Cantonese restaurant Hai Tien Lo in Pan Pacific Singapore turns 32 this year, but its cuisine is far from stagnant. Over the decades, the restaurant has established a reputation as one of the most respected Chinese restaurants in Singapore, which has groomed celebrated chefs on the local Chinese culinary scene.
The latest name to head Hai Tien Lo is executive chef Ben Zeng, who joined the restaurant last October. The Guangzhou-born chef, who has been based in Singapore for more than two decades, says in Mandarin: “Hai Tien Lo has a rich history — many regulars have dined here since the restaurant was on the 38th storey of the Pan Pacific Singapore. However, it has also constantly progressed with the times by injecting contemporary touches into traditional Cantonese cuisine.”
Hai Tien Lo, which translates to "stairway to heaven” in Chinese, alludes to the restaurant’s erstwhile location on the 38th and top floor of the Pan Pacific Singapore, before it was relocated to the third floor during the hotel’s major revamp in 2012.
This shouldn’t come as a stretch as Zeng, who is a second-generation chef, was part of the opening team for modern Chinese restaurant Hakkasan in Miami that was started by famed restaurateur Alan Yau.
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The dish’s condiments are distinctively Western — the rich sauce is a concoction of beef drippings, foie gras, butter, spring onions and red wine, and the beautifully burnished ribeye fillet is accompanied by fried onion rings, mushrooms and asparagus.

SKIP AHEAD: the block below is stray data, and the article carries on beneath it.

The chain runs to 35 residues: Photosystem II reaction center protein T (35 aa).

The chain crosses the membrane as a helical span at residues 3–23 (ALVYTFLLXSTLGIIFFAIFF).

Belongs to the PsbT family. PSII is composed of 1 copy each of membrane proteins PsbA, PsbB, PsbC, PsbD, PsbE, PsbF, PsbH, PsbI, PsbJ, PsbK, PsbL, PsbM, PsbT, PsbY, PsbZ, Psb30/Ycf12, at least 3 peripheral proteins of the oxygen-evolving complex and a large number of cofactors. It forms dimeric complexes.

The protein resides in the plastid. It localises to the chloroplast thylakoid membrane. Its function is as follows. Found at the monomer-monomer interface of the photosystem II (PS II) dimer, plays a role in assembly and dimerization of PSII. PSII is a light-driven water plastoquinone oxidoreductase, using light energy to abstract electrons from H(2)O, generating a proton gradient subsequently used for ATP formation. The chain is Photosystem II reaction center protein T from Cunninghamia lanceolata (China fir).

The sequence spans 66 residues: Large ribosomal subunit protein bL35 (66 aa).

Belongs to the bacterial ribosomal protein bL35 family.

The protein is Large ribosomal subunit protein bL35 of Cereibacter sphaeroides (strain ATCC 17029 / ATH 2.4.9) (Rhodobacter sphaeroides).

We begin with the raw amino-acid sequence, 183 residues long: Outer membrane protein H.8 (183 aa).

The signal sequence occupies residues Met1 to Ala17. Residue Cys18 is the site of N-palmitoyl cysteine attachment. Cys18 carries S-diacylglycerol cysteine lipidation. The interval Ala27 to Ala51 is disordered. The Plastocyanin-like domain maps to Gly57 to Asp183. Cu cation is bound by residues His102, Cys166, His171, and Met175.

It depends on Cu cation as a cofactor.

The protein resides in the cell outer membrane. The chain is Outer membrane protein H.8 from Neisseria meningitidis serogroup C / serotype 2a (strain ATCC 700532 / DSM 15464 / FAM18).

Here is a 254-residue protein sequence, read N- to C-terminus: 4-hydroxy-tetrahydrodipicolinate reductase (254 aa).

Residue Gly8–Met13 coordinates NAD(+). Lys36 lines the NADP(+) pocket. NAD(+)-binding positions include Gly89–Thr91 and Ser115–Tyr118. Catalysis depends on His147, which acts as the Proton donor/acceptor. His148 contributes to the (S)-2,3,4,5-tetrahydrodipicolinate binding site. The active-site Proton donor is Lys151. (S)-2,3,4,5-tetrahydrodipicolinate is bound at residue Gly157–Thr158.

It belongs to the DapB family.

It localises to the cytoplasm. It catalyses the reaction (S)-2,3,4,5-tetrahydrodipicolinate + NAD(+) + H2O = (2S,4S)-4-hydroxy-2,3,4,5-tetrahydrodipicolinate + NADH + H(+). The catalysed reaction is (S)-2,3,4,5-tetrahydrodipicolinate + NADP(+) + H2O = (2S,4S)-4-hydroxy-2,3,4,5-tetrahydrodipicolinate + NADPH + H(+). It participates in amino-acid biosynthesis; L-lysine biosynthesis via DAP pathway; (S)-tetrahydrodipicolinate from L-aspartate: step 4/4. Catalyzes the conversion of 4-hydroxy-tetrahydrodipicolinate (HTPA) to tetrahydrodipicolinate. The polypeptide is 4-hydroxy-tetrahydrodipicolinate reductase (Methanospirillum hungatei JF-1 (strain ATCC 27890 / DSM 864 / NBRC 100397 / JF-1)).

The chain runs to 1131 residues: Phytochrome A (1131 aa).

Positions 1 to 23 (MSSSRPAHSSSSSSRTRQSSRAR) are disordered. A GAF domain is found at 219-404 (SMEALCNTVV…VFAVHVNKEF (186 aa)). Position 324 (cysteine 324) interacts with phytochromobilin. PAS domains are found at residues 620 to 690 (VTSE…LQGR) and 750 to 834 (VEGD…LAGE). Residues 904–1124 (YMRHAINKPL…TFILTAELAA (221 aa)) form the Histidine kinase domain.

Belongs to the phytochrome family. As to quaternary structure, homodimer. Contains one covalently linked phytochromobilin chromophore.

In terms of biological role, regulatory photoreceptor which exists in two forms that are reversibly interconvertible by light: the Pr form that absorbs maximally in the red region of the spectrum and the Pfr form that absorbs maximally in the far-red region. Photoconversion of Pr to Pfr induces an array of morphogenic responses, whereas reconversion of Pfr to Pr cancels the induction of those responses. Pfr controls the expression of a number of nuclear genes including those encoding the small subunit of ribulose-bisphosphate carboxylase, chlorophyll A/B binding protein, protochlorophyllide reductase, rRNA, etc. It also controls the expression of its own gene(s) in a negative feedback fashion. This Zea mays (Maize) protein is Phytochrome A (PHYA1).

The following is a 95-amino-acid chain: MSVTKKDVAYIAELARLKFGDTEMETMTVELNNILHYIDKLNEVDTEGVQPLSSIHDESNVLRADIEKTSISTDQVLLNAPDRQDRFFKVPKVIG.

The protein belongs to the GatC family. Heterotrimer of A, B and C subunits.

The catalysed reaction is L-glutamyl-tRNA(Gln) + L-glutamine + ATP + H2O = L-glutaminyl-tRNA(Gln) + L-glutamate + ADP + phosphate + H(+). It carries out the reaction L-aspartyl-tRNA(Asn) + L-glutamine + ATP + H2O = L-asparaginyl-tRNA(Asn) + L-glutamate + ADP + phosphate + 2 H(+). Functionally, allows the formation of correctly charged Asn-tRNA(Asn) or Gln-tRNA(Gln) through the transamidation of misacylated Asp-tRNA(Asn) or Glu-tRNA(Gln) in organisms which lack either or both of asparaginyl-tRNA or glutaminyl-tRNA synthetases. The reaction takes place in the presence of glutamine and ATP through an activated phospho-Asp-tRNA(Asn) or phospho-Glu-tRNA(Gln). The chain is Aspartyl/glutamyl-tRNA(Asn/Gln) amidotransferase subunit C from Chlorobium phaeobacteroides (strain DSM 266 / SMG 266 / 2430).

Besides the West, Zeng is amalgamating food influences from other cultures in his cuisine. One of them is the Baked Sea Perch Fillet With Kumquat Chilli Sauce, which is one of the most well-received new additions. The dish, which features gochujang (Korean chilli paste), started out as a customised dish for a Korean bride by Zeng when he was working on a wedding banquet project in another hotel.
He says: “The sea perch is baked in tangy orange peel, which injects a refreshing flavour that brings out its aroma of the fish. The spiciness of the gochujang also masks the fishiness, coupled with the sweetness from the kumquat.”
Although Zeng has been schooled in traditional Chinese cuisine, he is adamant that Chinese cuisine needs to appeal to young people in order to prolong its longevity. He is well aware that Cantonese cuisine does not rank top on the to-eat lists of most youngsters these days, especially in Singapore, where there is a wealth of dining options.
To give more bite to the sea cucumber, it is stuffed with prawns, minced pork and diced mushrooms. Rounding off the dish is a side of preserved vegetables, which is an homage to Zeng’s Hakka roots.
Besides cooking techniques, amping up the visual aesthetics of dishes is also increasingly vital, given the prevalence of the “mobile phone eats first” mentality. He says: “We have to put in more effort to create visually pleasing dishes in order to give a ‘wow’ factor to diners.”
He shares that his other hobby revolves around traditional Chinese teapots, which are made of zisha, or purple clay. Over the years, he has amassed a collection of more than 100 teapots as he relishes the cathartic process of brewing tea, which yields beautifully nuanced flavours and relaxes him to think up of new ideas for the restaurant.
“When you have to convince long-time kitchen staff to adopt new cooking methods, they might become resistant,” Zeng reflects. “However, in the heart of every Chinese chef, no one wants to see his heritage fade away. That’s why it is important for them to understand why change is crucial to Chinese cuisine.”